Platforms Two and Three have a shallow-pitched glazed canopy with flat-roofed glazed awnings either side with scooped valances. The steel superstructure of the canopy is supported on cast-iron columns with brackets with plain circles in the spandrels dating from around 1905-1906. Under the canopy are a weatherboarded waiting room, to the south, and station guard’s shelter to the north. These have timber sash windows. The head of the access stair has a timber balustrade and gates with richly decorated cast-iron panels and brackets, and fleur-de-lis topped railings, probably of 1866-1867 date. The newels have urn-shaped finials.

All other platform structures* including lamp posts*, shelters*,reproduction timber bench seating*, indicator boards* and other signage*, and all the structures* on Platforms Four and Five (which originally also had a canopy, removed probably in 1979) are modern.



The ground floor ticket area of the main building is a large double-height space with an enclosed stair lobby, giving access to the upper floors, in the south-west corner. A single-height ticket office* (probably dating to the 1986 refurbishment) runs along the rest of the south wall. The entrances to the station are located on either side of the frontage building. The ticket area has a ceiling with a cornice and plaster mouldings and a pair of ornate decorative cast-iron ceiling roses/ventilation grilles. These have large metal light fittings, each with six glass globes. The waiting area has a pitched, timber-framed, glazed roof. The floor has a chequer-board pattern of terrazzo tiles, probably also dating from 1986. The upper level of the hall has a series of blind segmental-arched square windows with moulded surrounds and keystones above a wide cornice. On the west side are a series of blind round arches with moulded surrounds (some of these were probably originally open to give access to the First Class Waiting Room and other rooms under the embankment). The east side has the same treatment but with a large undecorated arch at the north end. The north wall has pairs of plain blind arches flanking the arched entrance to the stairs to the platforms. The stairs have a fan-shaped flight projecting into the hall with ornate foliate cast-iron balusters and a wooden handrail. The arcade which divides the space is of three round arches supported on cast-iron columns (coupled in the central arches), set on plinths, with flared bases with fluting and mouldings, and foliate capitals. In the spandrels of the arches are high-relief, vaguely Roman, female heads set in circular moulded surrounds. Modern ticket barriers* were installed between the arches in 2009.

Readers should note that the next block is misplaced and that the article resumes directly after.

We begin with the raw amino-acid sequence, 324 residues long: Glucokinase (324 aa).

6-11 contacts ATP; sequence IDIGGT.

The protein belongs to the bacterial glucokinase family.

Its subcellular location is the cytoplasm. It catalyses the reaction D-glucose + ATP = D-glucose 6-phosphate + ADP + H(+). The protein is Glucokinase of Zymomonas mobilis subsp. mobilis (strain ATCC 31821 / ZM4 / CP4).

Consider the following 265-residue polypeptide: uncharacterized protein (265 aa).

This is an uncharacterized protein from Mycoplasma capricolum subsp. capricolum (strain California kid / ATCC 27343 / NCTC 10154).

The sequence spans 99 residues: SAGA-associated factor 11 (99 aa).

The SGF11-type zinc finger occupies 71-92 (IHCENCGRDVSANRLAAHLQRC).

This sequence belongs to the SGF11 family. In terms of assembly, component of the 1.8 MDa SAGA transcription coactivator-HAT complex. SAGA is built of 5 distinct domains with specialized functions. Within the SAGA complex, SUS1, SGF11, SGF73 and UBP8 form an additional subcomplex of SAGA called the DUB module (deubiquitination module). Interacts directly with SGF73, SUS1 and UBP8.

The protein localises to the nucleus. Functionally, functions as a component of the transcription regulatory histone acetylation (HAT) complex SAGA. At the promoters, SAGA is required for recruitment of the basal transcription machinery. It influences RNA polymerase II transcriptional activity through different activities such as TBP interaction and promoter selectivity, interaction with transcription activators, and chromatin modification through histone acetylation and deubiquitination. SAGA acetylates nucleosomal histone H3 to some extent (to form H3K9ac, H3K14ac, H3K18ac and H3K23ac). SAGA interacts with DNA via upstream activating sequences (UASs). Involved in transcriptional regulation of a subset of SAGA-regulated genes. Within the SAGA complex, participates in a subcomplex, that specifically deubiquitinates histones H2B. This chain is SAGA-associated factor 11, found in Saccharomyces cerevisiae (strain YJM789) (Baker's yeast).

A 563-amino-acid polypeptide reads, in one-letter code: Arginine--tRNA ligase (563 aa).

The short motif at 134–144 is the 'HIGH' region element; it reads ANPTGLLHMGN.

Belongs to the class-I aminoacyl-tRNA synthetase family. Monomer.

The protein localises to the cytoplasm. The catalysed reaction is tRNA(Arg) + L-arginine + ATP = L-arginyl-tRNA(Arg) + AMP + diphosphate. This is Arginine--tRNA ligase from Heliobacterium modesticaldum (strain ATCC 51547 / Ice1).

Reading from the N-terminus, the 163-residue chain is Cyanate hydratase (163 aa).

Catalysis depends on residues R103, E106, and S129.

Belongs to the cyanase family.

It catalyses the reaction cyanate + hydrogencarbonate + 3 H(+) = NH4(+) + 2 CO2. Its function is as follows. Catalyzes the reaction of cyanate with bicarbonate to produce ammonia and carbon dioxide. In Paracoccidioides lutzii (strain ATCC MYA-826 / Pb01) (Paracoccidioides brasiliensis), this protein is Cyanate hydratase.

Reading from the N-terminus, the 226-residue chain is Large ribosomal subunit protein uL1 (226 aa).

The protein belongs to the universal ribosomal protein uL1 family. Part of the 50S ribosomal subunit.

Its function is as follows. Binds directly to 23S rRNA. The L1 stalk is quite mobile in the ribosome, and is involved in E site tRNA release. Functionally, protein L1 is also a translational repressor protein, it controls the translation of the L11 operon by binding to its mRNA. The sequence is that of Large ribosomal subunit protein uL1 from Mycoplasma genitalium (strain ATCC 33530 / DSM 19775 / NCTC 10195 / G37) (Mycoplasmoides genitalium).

The upper part of the frontage building is reached via a Georgian-style open-string cantilevered stair with stick balusters and mahogany handrail. The stair and first floor are limited to the first two bays of the frontage and only the second floor occupies the full width of the building. On the first floor is a small triangular room in the south-west corner. All the upper floor rooms have been modernised with the only original feature, other than the stairs, being a late-C19 arched register grate in the end room of the second floor.


The cross gallery and stairs are of timber construction with matchboard panelling (set in timber frames) and ceilings. The gallery has timber floors. The stairs have timber handrails and modern anti-slip surfaces. There are three sets of stairs up to the platforms. The eastern stairs to Platform One have arched glazing on the eastern side, as did the eastern end of the gallery but these are now infilled with boarding. The western stair has plain brick walls with a rendered lower section. Originally there was also a stair down to the alley on the east side of the embankment but this has been removed as has the corresponding stair from the demolished western platform.


Adjoining the abutment of the eastern bridge, along Battersea Park Road, is a gault brick arch and a short section of stock brick walling. The round arch has a stone hood-mould and keystone with a cast-iron finial and a timber door. The walling has a plinth and moulded stone capping topped by modern spiked railings.

* Pursuant to s1 (5A) of the Planning (Listed Buildings and Conservation Areas) Act 1990 (‘the Act’) it is declared that these aforementioned features are not of special architectural or historic interest.


The contents of this record have been generated from a legacy data system.

Legacy System number:
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Books and journals
Cherry, B, Pevsner, N, The Buildings of England: London 2: South, (1994), 673
Saint, Andrew (General Editor), Survey of London: Battersea, Volume 49: Public, Commercial and Cultural, (2013), 317-321
London Reconnections, A Look at Battersea Park Station (2014), accessed 21 April 2020 from
CgMs Consulting, Archaeological Desk Based Assessment: Battersea Park Railway Station (October 2004)


This building is listed under the Planning (Listed Buildings and Conservation Areas) Act 1990 as amended for its special architectural or historic interest.

End of official listing

Images of England

Images of England was a photographic record of every listed building in England, created as a snap shot of listed buildings at the turn of the millennium. These photographs of the exterior of listed buildings were taken by volunteers between 1999 and 2008. The project was supported by the Heritage Lottery Fund.

Date: 08 Jun 2000
Reference: IOE01/00798/19
Rights: Copyright IoE Mr Christopher Strevens. Source Historic England Archive